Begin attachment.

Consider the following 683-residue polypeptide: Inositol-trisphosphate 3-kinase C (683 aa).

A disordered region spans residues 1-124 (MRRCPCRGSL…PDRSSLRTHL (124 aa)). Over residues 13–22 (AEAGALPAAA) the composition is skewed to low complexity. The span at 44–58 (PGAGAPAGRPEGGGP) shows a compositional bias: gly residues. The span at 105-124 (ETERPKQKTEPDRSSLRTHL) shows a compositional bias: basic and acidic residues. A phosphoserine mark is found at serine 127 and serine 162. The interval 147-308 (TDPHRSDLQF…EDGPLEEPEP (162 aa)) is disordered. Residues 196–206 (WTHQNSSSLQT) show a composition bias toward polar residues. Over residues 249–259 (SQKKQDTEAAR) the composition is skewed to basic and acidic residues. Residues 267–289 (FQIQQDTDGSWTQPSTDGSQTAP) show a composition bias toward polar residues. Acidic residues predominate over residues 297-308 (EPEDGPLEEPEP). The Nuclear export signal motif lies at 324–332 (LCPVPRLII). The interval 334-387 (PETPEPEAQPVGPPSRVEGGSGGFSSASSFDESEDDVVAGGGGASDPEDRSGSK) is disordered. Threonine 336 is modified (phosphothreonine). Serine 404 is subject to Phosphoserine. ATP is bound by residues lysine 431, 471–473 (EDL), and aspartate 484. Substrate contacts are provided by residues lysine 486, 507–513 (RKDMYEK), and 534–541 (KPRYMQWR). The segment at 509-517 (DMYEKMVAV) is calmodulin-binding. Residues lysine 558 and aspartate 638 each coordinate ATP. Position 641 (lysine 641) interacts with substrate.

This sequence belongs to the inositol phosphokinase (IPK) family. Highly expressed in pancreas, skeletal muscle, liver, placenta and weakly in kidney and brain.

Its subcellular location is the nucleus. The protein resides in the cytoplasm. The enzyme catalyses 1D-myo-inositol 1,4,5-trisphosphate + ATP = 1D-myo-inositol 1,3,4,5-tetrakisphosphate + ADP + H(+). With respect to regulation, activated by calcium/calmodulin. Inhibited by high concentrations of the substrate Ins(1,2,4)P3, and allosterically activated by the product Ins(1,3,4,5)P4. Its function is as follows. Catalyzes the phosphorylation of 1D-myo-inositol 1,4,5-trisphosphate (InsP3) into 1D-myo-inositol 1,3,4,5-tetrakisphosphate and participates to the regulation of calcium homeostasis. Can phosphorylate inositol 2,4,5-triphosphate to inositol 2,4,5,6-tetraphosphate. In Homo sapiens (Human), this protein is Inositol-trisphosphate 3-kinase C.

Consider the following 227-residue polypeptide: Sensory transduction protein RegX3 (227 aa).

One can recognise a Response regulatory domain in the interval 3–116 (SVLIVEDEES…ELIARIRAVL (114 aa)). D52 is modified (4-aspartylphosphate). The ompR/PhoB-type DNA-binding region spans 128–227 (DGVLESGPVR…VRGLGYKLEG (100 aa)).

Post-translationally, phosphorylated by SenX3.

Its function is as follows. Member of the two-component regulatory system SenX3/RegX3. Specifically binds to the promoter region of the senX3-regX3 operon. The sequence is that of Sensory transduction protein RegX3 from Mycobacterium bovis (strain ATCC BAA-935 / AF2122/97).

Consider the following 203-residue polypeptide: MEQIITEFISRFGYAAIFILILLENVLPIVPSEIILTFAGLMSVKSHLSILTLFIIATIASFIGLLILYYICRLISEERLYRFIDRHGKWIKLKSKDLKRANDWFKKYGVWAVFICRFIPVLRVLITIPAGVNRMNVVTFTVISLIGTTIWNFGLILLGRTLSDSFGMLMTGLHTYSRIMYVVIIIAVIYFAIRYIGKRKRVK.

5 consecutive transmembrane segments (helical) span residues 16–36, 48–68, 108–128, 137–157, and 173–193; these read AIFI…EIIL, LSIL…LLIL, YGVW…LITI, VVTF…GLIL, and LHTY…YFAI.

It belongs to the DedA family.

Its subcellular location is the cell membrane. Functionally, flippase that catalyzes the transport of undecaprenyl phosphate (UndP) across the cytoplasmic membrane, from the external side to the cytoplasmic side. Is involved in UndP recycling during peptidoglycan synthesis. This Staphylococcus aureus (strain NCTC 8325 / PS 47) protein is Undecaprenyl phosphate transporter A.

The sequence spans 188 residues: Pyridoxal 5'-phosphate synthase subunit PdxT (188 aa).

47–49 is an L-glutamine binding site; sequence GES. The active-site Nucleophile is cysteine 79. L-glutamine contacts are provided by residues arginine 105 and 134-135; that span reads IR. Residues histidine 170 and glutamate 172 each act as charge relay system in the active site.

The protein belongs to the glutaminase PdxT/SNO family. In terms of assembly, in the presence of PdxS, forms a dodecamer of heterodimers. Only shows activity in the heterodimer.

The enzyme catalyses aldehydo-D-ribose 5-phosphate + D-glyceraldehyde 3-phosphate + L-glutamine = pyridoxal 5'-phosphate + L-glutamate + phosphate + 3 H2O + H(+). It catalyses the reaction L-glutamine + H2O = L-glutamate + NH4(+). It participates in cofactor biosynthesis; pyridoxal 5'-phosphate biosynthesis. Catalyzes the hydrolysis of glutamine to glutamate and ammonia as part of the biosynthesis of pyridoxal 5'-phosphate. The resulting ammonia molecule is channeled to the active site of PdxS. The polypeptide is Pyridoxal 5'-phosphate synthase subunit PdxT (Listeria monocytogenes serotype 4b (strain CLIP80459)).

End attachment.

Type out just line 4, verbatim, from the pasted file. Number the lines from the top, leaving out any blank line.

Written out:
Its subcellular location is the nucleus. The protein resides in the cytoplasm. The enzyme catalyses 1D-myo-inositol 1,4,5-trisphosphate + ATP = 1D-myo-inositol 1,3,4,5-tetrakisphosphate + ADP + H(+). With respect to regulation, activated by calcium/calmodulin. Inhibited by high concentrations of the substrate Ins(1,2,4)P3, and allosterically activated by the product Ins(1,3,4,5)P4. Its function is as follows. Catalyzes the phosphorylation of 1D-myo-inositol 1,4,5-trisphosphate (InsP3) into 1D-myo-inositol 1,3,4,5-tetrakisphosphate and participates to the regulation of calcium homeostasis. Can phosphorylate inositol 2,4,5-triphosphate to inositol 2,4,5,6-tetraphosphate. In Homo sapiens (Human), this protein is Inositol-trisphosphate 3-kinase C.